Glossary of the types of leather
Leather is a primary choice for protective gloves and clothing. Naturally resistant to heat and flame, it offers great abrasion and puncture resistance. Due to its thermostatic properties, it also brings thermal insulation. Breathable, leather adjusts to the hand with time for increased comfort.
Characteristics of the types of leather:
Cowhide leather: Less expensive, it offers comfort, durability, good abrasion and heat resistance.
Deer skin leather: Naturally heat resistant, soft and supple, it allows excellent dexterity.
Sheep skin leather: Less resistant, it is used where optimum dexterity and touch sensitivity are needed.
Moose skin leather: Thicker than deer skin, moose skin is chosen for its durability.
Grain vs split leather: Grain leather comes from the smooth external side of the hide. It provides durability, dexterity and oil and water repellency. On the other hand, split leather is the roughest internal side of the hide. Economic, it is chosen for its durability.
A few work gloves models
Clute cut: Designed for a roomy, comfortable fit with no seam on the palm side of the glove. Mostly used for cotton and leather work gloves. (see sketch)
Driver style (or Roper style): Similar to clute style, although it has no cuff. It is generally tightened on the back either with an elastic or adjustable strap with snap fastener.
Cuff: Material extending beyond the palm of the hand to give extra protection of the wrist, forearm, etc.
Gunn cut: With no seams on the back, the palm side of the middle two fingers is a separate part of the glove pattern and is sewn to the palm at the base of those particular fingers. In full leather and leather palm styles, this seam is reinforced with a welt that gives additional resistance to wear in this critical area. Gunn cut allows flexibility and durability. (see sketch)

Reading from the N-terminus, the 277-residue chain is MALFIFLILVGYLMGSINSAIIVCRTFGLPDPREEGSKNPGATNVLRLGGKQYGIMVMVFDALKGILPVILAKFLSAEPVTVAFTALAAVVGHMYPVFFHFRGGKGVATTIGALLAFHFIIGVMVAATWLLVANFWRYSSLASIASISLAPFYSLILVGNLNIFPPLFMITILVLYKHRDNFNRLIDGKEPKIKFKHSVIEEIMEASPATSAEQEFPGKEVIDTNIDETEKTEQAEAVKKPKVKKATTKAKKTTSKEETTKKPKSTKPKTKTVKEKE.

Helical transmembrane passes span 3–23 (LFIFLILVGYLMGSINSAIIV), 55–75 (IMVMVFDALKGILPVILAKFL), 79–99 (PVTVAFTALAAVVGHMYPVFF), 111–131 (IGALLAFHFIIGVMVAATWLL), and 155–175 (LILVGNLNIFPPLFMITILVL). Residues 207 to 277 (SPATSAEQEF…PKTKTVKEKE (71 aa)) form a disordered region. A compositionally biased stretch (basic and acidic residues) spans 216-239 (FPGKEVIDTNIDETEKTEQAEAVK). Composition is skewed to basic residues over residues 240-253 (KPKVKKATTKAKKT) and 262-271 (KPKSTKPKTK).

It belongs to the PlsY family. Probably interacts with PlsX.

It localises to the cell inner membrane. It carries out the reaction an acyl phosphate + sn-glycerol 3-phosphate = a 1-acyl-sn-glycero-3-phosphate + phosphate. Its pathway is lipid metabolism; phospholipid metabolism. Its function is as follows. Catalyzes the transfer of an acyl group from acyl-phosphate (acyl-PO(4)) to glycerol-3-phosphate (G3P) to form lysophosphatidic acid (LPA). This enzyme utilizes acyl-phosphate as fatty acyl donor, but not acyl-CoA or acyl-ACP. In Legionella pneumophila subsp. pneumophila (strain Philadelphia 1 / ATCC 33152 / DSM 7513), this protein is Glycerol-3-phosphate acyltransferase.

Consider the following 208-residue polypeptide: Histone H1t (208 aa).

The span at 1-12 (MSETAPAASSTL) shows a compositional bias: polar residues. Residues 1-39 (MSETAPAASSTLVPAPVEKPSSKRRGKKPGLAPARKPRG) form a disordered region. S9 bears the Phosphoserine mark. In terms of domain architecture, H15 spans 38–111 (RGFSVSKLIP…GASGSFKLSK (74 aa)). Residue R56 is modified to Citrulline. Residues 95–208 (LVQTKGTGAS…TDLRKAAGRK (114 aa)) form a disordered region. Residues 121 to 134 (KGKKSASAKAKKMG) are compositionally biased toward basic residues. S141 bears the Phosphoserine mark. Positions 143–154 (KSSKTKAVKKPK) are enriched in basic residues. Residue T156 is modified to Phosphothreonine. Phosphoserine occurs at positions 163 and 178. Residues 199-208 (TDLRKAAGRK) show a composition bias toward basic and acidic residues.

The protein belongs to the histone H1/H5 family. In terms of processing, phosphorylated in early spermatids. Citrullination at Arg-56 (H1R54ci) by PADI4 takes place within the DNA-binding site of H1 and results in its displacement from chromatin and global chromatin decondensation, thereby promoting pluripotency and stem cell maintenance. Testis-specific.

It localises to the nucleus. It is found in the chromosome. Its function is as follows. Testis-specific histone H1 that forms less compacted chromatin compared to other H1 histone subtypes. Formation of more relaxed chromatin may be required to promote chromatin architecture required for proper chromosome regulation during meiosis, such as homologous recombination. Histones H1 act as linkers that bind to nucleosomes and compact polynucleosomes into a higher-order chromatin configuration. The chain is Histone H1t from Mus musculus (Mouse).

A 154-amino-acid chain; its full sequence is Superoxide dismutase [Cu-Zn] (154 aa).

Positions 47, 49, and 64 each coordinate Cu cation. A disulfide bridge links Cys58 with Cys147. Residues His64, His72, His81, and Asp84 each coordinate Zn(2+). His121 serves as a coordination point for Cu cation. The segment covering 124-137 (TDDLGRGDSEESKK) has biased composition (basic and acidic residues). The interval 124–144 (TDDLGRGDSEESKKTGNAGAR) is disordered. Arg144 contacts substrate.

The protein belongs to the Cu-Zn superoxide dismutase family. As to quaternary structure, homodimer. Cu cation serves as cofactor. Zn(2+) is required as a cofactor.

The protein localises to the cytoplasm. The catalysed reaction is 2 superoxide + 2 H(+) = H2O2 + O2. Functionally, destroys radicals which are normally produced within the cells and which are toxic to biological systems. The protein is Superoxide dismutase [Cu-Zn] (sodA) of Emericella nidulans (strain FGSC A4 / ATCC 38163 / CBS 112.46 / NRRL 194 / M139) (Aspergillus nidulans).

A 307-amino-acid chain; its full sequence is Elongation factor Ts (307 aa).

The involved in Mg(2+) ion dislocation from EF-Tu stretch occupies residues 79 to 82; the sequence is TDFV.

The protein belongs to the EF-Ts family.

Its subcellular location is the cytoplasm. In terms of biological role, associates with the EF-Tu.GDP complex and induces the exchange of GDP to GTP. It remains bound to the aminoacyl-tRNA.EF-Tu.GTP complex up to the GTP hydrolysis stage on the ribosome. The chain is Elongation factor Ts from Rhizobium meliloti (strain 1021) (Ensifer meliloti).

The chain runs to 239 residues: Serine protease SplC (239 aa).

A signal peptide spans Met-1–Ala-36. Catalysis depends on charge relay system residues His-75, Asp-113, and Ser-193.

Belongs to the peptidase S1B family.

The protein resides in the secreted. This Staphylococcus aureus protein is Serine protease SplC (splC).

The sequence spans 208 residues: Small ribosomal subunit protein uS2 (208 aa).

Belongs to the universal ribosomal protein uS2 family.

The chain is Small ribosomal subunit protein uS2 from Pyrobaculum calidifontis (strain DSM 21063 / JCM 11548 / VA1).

One finger mitt: Glove with the index finger and thumb in separate compartments; the rest is combined. Sometimes referred to as three finger glove.
One piece back: Seamless one piece back prevents exposure to sparks and fire. Used mainly for welder’s gloves and mitts.
Some other definitions
Kevlar®: Trademark (Dupont) used for a synthetic aramid fiber. Very resistant, it is used to design protective garments for workers exposed to a variety of cut, abrasion and high heat hazards. Combining light weight, comfort and strength, kevlar® meets the protection requirements of a diverse group of industries.
Aluminized Kevlar®: Provides increased protection against high radiant heat.
Neoprene: Synthetic, rubber-like material that is chemically and electrically inert. The material can resist rain and wet conditions and it also provides good protection against exposure to chemicals.
Fibreglass: Good alternative to asbestos, Zetex® not only resists high temperature (more than 350°C), fire and sparks, but can also withstand cold temperature.